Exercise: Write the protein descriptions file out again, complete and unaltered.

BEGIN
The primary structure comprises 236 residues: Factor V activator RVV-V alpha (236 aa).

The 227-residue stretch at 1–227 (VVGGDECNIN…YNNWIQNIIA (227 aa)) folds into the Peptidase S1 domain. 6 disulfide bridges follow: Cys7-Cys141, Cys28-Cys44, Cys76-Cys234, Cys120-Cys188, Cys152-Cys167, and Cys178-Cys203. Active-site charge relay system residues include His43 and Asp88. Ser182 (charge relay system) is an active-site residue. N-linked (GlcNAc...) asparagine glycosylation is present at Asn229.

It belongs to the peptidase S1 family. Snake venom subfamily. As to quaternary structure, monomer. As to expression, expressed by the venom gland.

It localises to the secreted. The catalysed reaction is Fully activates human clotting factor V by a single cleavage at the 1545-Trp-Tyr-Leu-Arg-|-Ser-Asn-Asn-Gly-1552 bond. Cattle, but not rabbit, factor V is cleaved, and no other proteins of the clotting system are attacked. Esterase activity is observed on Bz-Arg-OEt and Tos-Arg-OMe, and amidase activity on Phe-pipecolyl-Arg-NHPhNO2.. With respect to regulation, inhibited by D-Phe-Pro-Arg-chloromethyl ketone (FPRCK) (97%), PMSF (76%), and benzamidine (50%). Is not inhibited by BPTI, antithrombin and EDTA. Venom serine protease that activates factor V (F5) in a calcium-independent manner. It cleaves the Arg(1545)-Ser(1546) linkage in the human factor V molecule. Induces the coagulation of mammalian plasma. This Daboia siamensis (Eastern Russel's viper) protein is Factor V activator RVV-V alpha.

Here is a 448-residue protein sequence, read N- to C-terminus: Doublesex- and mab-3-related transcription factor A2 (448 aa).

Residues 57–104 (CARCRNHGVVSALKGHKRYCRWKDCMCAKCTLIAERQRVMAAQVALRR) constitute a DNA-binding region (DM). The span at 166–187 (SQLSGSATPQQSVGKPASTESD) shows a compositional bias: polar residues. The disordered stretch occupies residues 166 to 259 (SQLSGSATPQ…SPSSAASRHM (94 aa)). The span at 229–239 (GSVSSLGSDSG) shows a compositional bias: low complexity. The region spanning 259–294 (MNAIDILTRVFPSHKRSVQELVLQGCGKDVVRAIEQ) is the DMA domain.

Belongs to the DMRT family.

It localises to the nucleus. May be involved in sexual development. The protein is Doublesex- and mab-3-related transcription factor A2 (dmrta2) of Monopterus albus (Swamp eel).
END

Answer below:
The primary structure comprises 236 residues: Factor V activator RVV-V alpha (236 aa).

The 227-residue stretch at 1–227 (VVGGDECNIN…YNNWIQNIIA (227 aa)) folds into the Peptidase S1 domain. 6 disulfide bridges follow: Cys7-Cys141, Cys28-Cys44, Cys76-Cys234, Cys120-Cys188, Cys152-Cys167, and Cys178-Cys203. Active-site charge relay system residues include His43 and Asp88. Ser182 (charge relay system) is an active-site residue. N-linked (GlcNAc...) asparagine glycosylation is present at Asn229.

It belongs to the peptidase S1 family. Snake venom subfamily. As to quaternary structure, monomer. As to expression, expressed by the venom gland.

It localises to the secreted. The catalysed reaction is Fully activates human clotting factor V by a single cleavage at the 1545-Trp-Tyr-Leu-Arg-|-Ser-Asn-Asn-Gly-1552 bond. Cattle, but not rabbit, factor V is cleaved, and no other proteins of the clotting system are attacked. Esterase activity is observed on Bz-Arg-OEt and Tos-Arg-OMe, and amidase activity on Phe-pipecolyl-Arg-NHPhNO2.. With respect to regulation, inhibited by D-Phe-Pro-Arg-chloromethyl ketone (FPRCK) (97%), PMSF (76%), and benzamidine (50%). Is not inhibited by BPTI, antithrombin and EDTA. Venom serine protease that activates factor V (F5) in a calcium-independent manner. It cleaves the Arg(1545)-Ser(1546) linkage in the human factor V molecule. Induces the coagulation of mammalian plasma. This Daboia siamensis (Eastern Russel's viper) protein is Factor V activator RVV-V alpha.

Here is a 448-residue protein sequence, read N- to C-terminus: Doublesex- and mab-3-related transcription factor A2 (448 aa).

Residues 57–104 (CARCRNHGVVSALKGHKRYCRWKDCMCAKCTLIAERQRVMAAQVALRR) constitute a DNA-binding region (DM). The span at 166–187 (SQLSGSATPQQSVGKPASTESD) shows a compositional bias: polar residues. The disordered stretch occupies residues 166 to 259 (SQLSGSATPQ…SPSSAASRHM (94 aa)). The span at 229–239 (GSVSSLGSDSG) shows a compositional bias: low complexity. The region spanning 259–294 (MNAIDILTRVFPSHKRSVQELVLQGCGKDVVRAIEQ) is the DMA domain.

Belongs to the DMRT family.

It localises to the nucleus. May be involved in sexual development. The protein is Doublesex- and mab-3-related transcription factor A2 (dmrta2) of Monopterus albus (Swamp eel).